Thank you very much! You do a wonderful job! 🙂

    • Hello.
      Thank you for your appreciation.
      The finish also works well on light-coloured wood. The wood has a yellowish tinge and this finish whitens it. I even made a finish like this these days using colourless oil in which I put 20% white pigmet. After drying I applied a coat of colourless oil for protection. If you want such a finish you can use floor oil and white titanium pigment. You can find them by clicking on the link below.
      If you don't want to use oil, you can try a white, hard-wearing floor paint, which you can dilute more and apply a thinner coat, After drying, apply a coat of colourless floor varnish (water-based because it is less yellowing). You will get a creamy white shade because of the varnish on top. Another method would be to apply a first coat of diluted 25-30% floor varnish and after drying and sanding, apply a coat of semi-transparent white paint or diluted white paint. The paint must be scratch resistant and suitable for parquet.
      You can find skids at woodworking supply stores or paint shops. But it is more complicated to use on a large surface like parquet. After application the patina should be sanded and it is difficult to get an even surface.
      All the best!

  • Hello, I want to buy some wooden floors (resinous) with which to clad a wall and paint them white washed as in this article. What are the exact steps and do you have any recommendation of some paint ?
    Thank you

    • Good evening!
      I'm thinking of 2 options!
      1. Ceara alba. Considering that it is panelling and does not need a very good mechanical resistance, it can be used. Before application sand the surface very well to make it smooth and pleasant to sand. The sandpaper should be at least 180, but 220 or 240 is better. Apply the first layer of wax with a cotton cloth, leave it for 30-40 min, then wipe off the excess with a clean cloth along the grain. Leave to dry until the next day. Repeat if necessary. Finally you can polish to a silky sheen. You can also try white oil (without polishing at the end).
      2. White water-based paint. Before the white paint apply a coat of colourless primer. Use a water-based product and try to use the same brand to avoid incompatibility problems. Apply the primer, let it dry, then sand with a fine abrasive sponge or sandpaper 280 or 320. Sand and apply the white paint in a very thin coat, normal coat or a 1:1 mixture of white paint and colourless primer. Choose the option depending on how coated you want the wood grain to be. It is best not to dilute the paint with water because it loses its properties and lifts the wood grain a lot.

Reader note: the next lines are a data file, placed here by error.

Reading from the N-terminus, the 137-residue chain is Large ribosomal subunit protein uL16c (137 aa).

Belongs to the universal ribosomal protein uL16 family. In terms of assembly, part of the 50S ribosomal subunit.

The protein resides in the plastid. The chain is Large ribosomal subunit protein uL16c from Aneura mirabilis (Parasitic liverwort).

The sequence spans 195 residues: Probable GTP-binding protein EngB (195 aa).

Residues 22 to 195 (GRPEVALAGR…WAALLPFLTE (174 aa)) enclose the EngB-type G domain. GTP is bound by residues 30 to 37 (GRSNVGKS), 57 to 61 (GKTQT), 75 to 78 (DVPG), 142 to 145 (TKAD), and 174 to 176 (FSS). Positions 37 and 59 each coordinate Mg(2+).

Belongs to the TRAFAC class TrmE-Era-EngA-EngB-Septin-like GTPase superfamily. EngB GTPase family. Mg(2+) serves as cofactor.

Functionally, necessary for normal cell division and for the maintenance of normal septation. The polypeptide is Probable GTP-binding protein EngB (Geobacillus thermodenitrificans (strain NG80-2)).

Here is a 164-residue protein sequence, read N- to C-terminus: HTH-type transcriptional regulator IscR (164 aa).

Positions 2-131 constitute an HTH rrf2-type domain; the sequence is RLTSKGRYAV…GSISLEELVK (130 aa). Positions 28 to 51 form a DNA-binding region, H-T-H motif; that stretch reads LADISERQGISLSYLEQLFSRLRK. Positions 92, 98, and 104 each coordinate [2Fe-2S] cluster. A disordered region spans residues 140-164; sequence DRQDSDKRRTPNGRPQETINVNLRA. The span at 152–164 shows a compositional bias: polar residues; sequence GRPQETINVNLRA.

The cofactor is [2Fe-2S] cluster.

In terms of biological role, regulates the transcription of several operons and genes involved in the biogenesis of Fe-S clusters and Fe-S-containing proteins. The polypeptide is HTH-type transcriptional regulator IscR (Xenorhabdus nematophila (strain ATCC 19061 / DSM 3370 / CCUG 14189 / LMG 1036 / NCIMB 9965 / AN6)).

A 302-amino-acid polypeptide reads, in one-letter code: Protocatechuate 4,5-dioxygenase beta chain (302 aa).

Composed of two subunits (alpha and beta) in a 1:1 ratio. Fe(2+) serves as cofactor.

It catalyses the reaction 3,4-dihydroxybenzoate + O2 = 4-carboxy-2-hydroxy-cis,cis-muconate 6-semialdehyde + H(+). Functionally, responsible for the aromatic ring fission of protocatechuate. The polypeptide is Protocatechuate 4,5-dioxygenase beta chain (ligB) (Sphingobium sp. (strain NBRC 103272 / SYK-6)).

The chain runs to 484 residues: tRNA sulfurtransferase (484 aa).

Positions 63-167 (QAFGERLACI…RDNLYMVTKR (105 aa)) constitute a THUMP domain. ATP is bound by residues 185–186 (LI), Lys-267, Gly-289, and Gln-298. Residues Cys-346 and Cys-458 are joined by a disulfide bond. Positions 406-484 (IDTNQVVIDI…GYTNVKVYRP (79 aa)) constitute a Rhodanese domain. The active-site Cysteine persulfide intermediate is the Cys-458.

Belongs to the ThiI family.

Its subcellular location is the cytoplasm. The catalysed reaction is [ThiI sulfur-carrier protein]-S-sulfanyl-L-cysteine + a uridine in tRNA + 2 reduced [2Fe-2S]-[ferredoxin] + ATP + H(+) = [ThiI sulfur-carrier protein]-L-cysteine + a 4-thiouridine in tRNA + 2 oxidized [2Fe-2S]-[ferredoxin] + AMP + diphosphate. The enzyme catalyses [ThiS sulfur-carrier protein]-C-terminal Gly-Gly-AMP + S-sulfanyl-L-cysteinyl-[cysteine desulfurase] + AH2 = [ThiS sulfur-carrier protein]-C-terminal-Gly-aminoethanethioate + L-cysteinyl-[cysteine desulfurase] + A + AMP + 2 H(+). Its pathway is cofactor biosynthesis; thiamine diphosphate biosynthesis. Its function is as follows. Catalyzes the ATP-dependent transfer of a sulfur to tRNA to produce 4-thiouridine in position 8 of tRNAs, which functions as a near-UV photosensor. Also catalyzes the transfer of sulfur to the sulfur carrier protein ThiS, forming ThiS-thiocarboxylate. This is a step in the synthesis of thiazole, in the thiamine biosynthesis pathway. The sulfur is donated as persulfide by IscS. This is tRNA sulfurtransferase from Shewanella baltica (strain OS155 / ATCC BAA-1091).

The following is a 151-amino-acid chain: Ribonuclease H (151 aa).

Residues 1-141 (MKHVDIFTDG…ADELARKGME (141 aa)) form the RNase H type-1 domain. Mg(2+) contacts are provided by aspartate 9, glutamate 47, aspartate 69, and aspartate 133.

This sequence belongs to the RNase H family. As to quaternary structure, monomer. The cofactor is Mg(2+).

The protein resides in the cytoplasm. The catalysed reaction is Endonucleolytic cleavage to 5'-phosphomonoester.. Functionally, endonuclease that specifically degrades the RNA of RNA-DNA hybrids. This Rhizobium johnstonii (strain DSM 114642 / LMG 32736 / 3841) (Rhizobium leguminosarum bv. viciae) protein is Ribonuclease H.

Good luck!

  • Hello! Very useful your article! I'm thinking of applying the whitewash technique to a ceiling made of fir wood ( 20 mm thick floorboard 140 mm wide with feder-nut laid over beams, classic). I'm going with the idea of applying a water based wood primer, then sanded, followed by a coat of white paint which will then be finely patinated (wiped off, otherwise I don't understand ) then 1-2 coats of protective varnish. Please can you tell me what quality materials I could use? Transparent wood based primer I found at OSKAR, then paint, I am looking for a water based one that will not yellow over time, qualitative. For the last 1-2 coats of varnish, I'm looking for a water-based, qualitative one that won't yellow the white shade. I know that pine wood turns yellowish-orange over time, and I want this maturing of the wood to not become too noticeable over time, while at the same time its grain remains visible. Please can you recommend me some materials in the category of quality paints and varnishes suitable for this technique. Thank you very much for your help!

    • Good evening!
      If you have primer from OSKAR use their paint as well. Water-based varnishes yellow less than most solvent-based varnishes. Another recommended varnish in this case is acrylic solvent varnish. It's very resistant to yellowing, but since it's an already installed ceiling it's better to use a water-based product.
      I'm thinking that, being the ceiling, it's pretty hard to finish them it would be better to simplify things. Have al directly apply a primer or white paint, thinned 25-30% with clear primer, I would sand lightly for effect, then apply clear lacquer. It's ceiling, 2 coats are enough.
      Take care that the colour becomes less intense after drying. Lighten a little with the varnish. Do not dilute the white paint too much.
      All the best!

      • Thank you very much for your reply! I will follow your advice in completing the project. Have a nice day!